Workplace safety is an important component of any job. This is true whether someone is employed by a private company or the federal government. Despite adequate safety precautions, work-related injures still may occur. Employees should have the peace of mind to know that if they are injured while performing the duties of their job they will receive necessary financial assistance.
An individual who is injured on the job in Colorado is likely entitled to workers' compensation. The funds someone receives from workers' compensation help to lessen the financial strain caused by medical bills and lost wages incurred during the period he or she is recuperating.
At the urging of a member of Congress, the Government Accountability Office (GAO) may be looking into federal workers' compensation benefits and comparing data to state workers' compensation programs. Currently an estimated 49,000 people receive benefits under the Federal Employee Compensation Act (FECA).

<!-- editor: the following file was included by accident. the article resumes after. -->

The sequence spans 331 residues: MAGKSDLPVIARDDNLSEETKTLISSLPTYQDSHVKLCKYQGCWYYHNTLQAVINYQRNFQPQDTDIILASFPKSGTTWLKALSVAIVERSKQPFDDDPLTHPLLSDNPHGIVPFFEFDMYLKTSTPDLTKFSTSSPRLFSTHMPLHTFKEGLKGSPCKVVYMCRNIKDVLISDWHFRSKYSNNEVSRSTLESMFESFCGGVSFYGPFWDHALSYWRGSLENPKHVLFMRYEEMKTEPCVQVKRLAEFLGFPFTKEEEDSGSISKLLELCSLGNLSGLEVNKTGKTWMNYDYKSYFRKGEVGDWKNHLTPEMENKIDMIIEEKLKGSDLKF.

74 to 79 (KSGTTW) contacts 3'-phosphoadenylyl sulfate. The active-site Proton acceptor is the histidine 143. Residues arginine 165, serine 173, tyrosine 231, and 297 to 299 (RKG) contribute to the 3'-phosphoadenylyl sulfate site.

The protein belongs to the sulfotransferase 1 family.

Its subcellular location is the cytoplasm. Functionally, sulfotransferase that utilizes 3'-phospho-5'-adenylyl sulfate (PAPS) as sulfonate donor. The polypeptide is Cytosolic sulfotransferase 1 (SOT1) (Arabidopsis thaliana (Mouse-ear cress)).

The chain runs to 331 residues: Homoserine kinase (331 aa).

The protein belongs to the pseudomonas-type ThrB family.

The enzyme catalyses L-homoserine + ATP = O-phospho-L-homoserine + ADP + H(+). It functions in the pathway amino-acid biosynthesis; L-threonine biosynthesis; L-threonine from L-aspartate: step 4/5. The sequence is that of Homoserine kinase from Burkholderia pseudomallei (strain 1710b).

The concern centers on the issue that many federal employees are receiving benefits into their 70s and 80s and may not have intentions of returning to work. FECA currently has no benefit caps and lacks requirements for ongoing third-party certifications of continued need. The GAO is being asked to look at the length of time employees remain on the program and the amount of recipients who receive benefits past retirement age.
The legislative and political director for the American Federation of Government Employees stated that the union also would like the review to include a thorough analysis about why Transportation Security Administration officers experience a significantly higher rate of on-the-job injuries than other federal employees.
Of course no one wants fraud to occur any system, but the rights of those honestly collecting benefits also need to be protected.
Source: Washington Post, "Federal retirees shouldn't be getting workers' comp, senator says," Joe Davidson, 17 January 2011